John Klavitter of the U.S. Fish and Wildlife Service identified Wisdom with a new chick during a survey of the Midway Atoll National Wildlife Refuge where he is deputy manager. This is Wisdom's fourth year in a row of nesting, demonstrating her superior parenting skills. Many albatross take a year off in between their parenting duties. Wisdom's last vacation from motherhood was in 2007.
Albatross mate for life and brood only one egg a year, spending another year at least raising the chick until it is fully fledged. For 3 to 5 years the young albatross will then excursion out to sea feeding on fish and squid, never touching land, and even taking naps in mid-flight. When they return to their breeding grounds the mating ritual can take several years, which is why Wisdom is expected to be in her mid-sixties and now a mother of what's likely a whole flock: Biologist Chandler Robbins of the U.S. Geological Survey first found Wisdom incubating an egg in 1956. Wisdom's partner has remained a mystery.
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"She looks great," said Bruce Peterjohn, chief of the North American Bird Banding Program in a USGS news release.
"And she is now the oldest wild bird documented in the 90-year history of our USGS-FWS and Canadian bird banding program," Peterjohn said. "To know that she can still successfully raise young at age 60-plus, that is beyond words."
Maybe it's her diet of fish that keeps Wisdom looking good, or maybe it's the exercise she gets. Albatross fly an average of 50,000 miles a year as they travel from breeding grounds near Hawaii to fishing grounds off the western coast of North American.
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That means Wisdom has flown between 2 and 3 millions miles in her life. But after all that time and travel, how do scientists know Wisdom is indeed the same bird? Fashions for humans come and go, but haute couture for albatrosses have stayed pretty much the same. Wisdom has had her leg band exchanged for a similar one only five times since 1956.
"While the process of banding a bird has not changed greatly during the past century, the information provided by birds marked with a simple numbered metal band has transformed our knowledge of birds," said Pertejohn.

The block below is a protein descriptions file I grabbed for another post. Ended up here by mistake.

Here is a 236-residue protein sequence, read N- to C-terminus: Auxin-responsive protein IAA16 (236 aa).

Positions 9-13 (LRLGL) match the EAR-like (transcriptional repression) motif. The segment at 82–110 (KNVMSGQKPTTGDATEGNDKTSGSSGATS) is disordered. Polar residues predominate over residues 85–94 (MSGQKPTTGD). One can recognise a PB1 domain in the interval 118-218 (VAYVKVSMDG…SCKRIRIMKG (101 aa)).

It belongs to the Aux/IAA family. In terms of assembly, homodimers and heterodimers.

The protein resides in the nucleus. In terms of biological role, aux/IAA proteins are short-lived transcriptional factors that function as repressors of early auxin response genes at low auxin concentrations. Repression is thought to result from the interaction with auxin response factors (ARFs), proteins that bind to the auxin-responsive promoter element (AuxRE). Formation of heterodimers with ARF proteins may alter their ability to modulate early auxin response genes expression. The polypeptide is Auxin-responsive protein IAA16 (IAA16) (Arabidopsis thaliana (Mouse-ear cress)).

Her original discoverer, Robbins, found Wisdom again in 2001. Robbins and Wisdom may have a long history together, but the history of albatross and humans is far older.
Sailors thought the birds were the souls of lost sailors and shouldn't be killed. Hence the punishment of the sailor in Samuel Coleridge's poem, "The Rime of the Ancient Mariner."
The albatross-killer was sentenced to wear the dead bird around his neck because his shipmates thought his sacrilege had stopped the winds and left them stuck in the middle of the ocean with, "water, water everywhere, but not a drop to drink."
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Modern humans are killing albatross as well, though not with crossbows as Coleridge's sailor did. There are several modern weapon of choice that threaten 19 of the 21 species of albatross with extinction, from long-line fishing to introduced species. But one of the most pervasive killers is plastic debris. Adult albatross are mistaking small bits of plastic in the ocean for food and regurgitating the plastic as a meal for their chicks.
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Seeing Wisdom live to celebrate 60 and still nesting healthy chicks shows that despite all the environmental pressures on her, Wisdom is living up to her name.
IMAGE 1: The Laysan albatross named Wisdom, a mother again at 60 years old. (COURTESY: USGS)